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Hey Greg, there has been some fairly new explanations to the Speed Force in the comics that might make more sense to you at why there is a force that makes people fast, but not strong, etc. - Basically, the Speed Force is a force, similar to gravity, except that instead of keeping us grounded to the earth, it's the force that moves time and space forward. The reasoning for it granting people powers is because as it moves time forward, it builds up excess energy that needs to be released, which happens when speedsters run and give off lightning. Basically, the speedsters are the Speed Force's "release valve". Without them to expend the energy, time would not function properly. I hope this makes sense to you and I would love to hear your thoughts on this. Thanks!
Except in the last year or so I've read comics that talk about the "Still Force" and the "Strength Force", etc. To me, and again, this is just my opinion - it's overly complicated overthink of something that made enough sense already. And keep in mind, this is coming from a guy who on YJ does everything in his power to ground his super-heroes and their powers in reality. GROUNDING stuff is one of YJ's prime directives.
So, the release valve thing seems to make some sense, I suppose. We did something similar at the end of Season Two. But when you start talking about people disappearing into it or other forces for stillness and strength, I start to glaze over a bit.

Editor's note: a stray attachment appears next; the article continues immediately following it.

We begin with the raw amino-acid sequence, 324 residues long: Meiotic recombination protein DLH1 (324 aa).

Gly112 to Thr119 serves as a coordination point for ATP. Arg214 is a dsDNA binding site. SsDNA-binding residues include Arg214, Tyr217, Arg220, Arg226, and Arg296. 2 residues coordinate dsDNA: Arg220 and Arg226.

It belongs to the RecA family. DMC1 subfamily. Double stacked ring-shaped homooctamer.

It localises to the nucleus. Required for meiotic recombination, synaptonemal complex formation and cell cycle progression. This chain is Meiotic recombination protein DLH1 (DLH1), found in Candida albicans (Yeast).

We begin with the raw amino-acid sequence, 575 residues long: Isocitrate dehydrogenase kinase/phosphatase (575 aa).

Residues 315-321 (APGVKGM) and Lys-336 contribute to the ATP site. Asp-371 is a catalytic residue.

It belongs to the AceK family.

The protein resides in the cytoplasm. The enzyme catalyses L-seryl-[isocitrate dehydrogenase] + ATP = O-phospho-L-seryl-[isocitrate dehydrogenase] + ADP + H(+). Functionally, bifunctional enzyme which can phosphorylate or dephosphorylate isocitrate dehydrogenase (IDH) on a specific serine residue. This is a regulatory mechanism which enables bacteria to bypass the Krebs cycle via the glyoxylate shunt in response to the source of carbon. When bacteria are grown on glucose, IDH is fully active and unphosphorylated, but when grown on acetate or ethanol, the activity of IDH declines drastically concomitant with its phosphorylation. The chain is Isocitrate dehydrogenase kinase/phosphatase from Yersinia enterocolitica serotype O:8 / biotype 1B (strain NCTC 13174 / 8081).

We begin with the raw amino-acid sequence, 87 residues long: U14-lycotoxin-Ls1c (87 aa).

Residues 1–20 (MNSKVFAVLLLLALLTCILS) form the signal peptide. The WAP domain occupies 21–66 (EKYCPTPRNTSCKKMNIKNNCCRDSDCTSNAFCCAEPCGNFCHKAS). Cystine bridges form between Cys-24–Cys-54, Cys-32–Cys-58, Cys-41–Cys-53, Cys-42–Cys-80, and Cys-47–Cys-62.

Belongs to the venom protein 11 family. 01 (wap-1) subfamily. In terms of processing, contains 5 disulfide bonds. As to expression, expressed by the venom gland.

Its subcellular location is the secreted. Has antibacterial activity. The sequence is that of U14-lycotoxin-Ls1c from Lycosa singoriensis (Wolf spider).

But I've tried not to close my mind to the whole thing.
I didn't much care for all the multi-colored lanterns either. But by the time I had finished watching the Green Lantern Animated Series with Razor, I was on board.
Too be clear, none of the above is meant as a spoiler of any kind in any direction for YJ. We're just talkin' theory here and how certain ideas strike me, at least initially.
Wondering how you broke into the comic book industry? I know you were an editor at DC at one time. What was that process like?
Thanks for your time!
I think my story is probably a bit atypical...
In 1983, Marvel announced a search for new talent. I calculated that they'd be inundated with submissions. But I also calculated that DC would soon initiate their own talent search. So instead of prepping a Marvel submission, I prepped one for DC.
Sure enough, a month later, DC announced its own search for new talent. I immediately sent in my submission. Years later, I found the log book for these submissions, and mine was literally the second one they received. They logged the submission into the book with my name and address - and then lost the actual submission, which I also found years later at the bottom of a file cabinet where it had clearly slipped down between two hanging folders.
Because 75% of the submissions they received were from artists, they gambled that mine was an artist submission as well. They sent me a packet for new artists. But of course, I was one of the 25% who had made a writing submission. And I was outraged, OUTRAGED! Outraged in a way that only a know-nothing 19-year-old can be.
So I wrote DC Executive Editor Dick Giordano an OUTRAGED Letter. And then I figured that would be the end of it.
But for whatever reason, Dick was impressed with (or more likely amused by) my letter. He called me. On the phone. He invited me to come to the DC offices at 666 5th Avenue.
After I graduated from college, Dick hired me as an Editorial Assistant (i.e. as a Xerox Boy), and later promoted me to Assistant Editor and then Associate Editor. He was a true mentor to me. A great guy.